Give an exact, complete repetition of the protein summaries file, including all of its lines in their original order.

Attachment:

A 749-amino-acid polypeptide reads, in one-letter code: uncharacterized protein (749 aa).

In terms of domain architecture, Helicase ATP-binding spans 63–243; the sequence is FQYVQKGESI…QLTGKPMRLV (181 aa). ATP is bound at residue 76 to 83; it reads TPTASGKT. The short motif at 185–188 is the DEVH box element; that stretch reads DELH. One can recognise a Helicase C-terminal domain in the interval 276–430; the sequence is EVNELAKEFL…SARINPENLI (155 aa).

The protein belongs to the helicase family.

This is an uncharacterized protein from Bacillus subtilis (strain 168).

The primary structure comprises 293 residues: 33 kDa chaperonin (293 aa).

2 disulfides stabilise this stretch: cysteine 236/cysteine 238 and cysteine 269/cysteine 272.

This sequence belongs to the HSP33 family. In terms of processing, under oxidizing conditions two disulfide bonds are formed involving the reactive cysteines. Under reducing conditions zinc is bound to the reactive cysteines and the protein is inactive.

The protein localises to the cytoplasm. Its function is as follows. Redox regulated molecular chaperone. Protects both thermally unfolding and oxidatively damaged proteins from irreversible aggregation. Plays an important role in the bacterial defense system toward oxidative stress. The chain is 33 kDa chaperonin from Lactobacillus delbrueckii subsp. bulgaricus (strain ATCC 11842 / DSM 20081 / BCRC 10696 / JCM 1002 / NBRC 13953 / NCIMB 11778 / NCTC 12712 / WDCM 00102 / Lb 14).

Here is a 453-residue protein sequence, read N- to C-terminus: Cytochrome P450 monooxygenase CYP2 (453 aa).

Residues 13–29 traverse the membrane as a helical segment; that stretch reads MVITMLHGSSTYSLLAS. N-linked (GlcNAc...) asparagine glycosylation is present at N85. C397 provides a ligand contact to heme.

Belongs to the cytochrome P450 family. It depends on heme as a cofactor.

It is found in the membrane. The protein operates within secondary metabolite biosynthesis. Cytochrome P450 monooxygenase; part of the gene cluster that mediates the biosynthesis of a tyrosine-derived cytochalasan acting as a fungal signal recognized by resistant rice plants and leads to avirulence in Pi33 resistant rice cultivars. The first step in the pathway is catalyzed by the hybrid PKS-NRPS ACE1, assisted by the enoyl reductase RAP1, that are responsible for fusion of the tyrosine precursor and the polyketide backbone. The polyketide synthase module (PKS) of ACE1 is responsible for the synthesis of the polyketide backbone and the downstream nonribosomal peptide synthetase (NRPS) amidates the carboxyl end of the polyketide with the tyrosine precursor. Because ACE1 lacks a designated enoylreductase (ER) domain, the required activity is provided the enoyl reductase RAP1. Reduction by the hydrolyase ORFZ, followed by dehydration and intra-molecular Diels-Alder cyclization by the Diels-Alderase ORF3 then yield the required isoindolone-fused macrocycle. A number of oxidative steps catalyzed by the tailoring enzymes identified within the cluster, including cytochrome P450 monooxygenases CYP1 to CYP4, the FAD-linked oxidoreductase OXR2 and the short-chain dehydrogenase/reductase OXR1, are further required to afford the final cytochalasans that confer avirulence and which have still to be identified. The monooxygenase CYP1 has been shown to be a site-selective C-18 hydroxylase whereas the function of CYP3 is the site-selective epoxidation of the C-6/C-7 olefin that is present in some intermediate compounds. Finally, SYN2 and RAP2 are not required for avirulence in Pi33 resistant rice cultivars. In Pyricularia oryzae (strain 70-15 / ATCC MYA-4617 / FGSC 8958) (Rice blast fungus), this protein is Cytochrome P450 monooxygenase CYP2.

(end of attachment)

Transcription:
A 749-amino-acid polypeptide reads, in one-letter code: uncharacterized protein (749 aa).

In terms of domain architecture, Helicase ATP-binding spans 63–243; the sequence is FQYVQKGESI…QLTGKPMRLV (181 aa). ATP is bound at residue 76 to 83; it reads TPTASGKT. The short motif at 185–188 is the DEVH box element; that stretch reads DELH. One can recognise a Helicase C-terminal domain in the interval 276–430; the sequence is EVNELAKEFL…SARINPENLI (155 aa).

The protein belongs to the helicase family.

This is an uncharacterized protein from Bacillus subtilis (strain 168).

The primary structure comprises 293 residues: 33 kDa chaperonin (293 aa).

2 disulfides stabilise this stretch: cysteine 236/cysteine 238 and cysteine 269/cysteine 272.

This sequence belongs to the HSP33 family. In terms of processing, under oxidizing conditions two disulfide bonds are formed involving the reactive cysteines. Under reducing conditions zinc is bound to the reactive cysteines and the protein is inactive.

The protein localises to the cytoplasm. Its function is as follows. Redox regulated molecular chaperone. Protects both thermally unfolding and oxidatively damaged proteins from irreversible aggregation. Plays an important role in the bacterial defense system toward oxidative stress. The chain is 33 kDa chaperonin from Lactobacillus delbrueckii subsp. bulgaricus (strain ATCC 11842 / DSM 20081 / BCRC 10696 / JCM 1002 / NBRC 13953 / NCIMB 11778 / NCTC 12712 / WDCM 00102 / Lb 14).

Here is a 453-residue protein sequence, read N- to C-terminus: Cytochrome P450 monooxygenase CYP2 (453 aa).

Residues 13–29 traverse the membrane as a helical segment; that stretch reads MVITMLHGSSTYSLLAS. N-linked (GlcNAc...) asparagine glycosylation is present at N85. C397 provides a ligand contact to heme.

Belongs to the cytochrome P450 family. It depends on heme as a cofactor.

It is found in the membrane. The protein operates within secondary metabolite biosynthesis. Cytochrome P450 monooxygenase; part of the gene cluster that mediates the biosynthesis of a tyrosine-derived cytochalasan acting as a fungal signal recognized by resistant rice plants and leads to avirulence in Pi33 resistant rice cultivars. The first step in the pathway is catalyzed by the hybrid PKS-NRPS ACE1, assisted by the enoyl reductase RAP1, that are responsible for fusion of the tyrosine precursor and the polyketide backbone. The polyketide synthase module (PKS) of ACE1 is responsible for the synthesis of the polyketide backbone and the downstream nonribosomal peptide synthetase (NRPS) amidates the carboxyl end of the polyketide with the tyrosine precursor. Because ACE1 lacks a designated enoylreductase (ER) domain, the required activity is provided the enoyl reductase RAP1. Reduction by the hydrolyase ORFZ, followed by dehydration and intra-molecular Diels-Alder cyclization by the Diels-Alderase ORF3 then yield the required isoindolone-fused macrocycle. A number of oxidative steps catalyzed by the tailoring enzymes identified within the cluster, including cytochrome P450 monooxygenases CYP1 to CYP4, the FAD-linked oxidoreductase OXR2 and the short-chain dehydrogenase/reductase OXR1, are further required to afford the final cytochalasans that confer avirulence and which have still to be identified. The monooxygenase CYP1 has been shown to be a site-selective C-18 hydroxylase whereas the function of CYP3 is the site-selective epoxidation of the C-6/C-7 olefin that is present in some intermediate compounds. Finally, SYN2 and RAP2 are not required for avirulence in Pi33 resistant rice cultivars. In Pyricularia oryzae (strain 70-15 / ATCC MYA-4617 / FGSC 8958) (Rice blast fungus), this protein is Cytochrome P450 monooxygenase CYP2.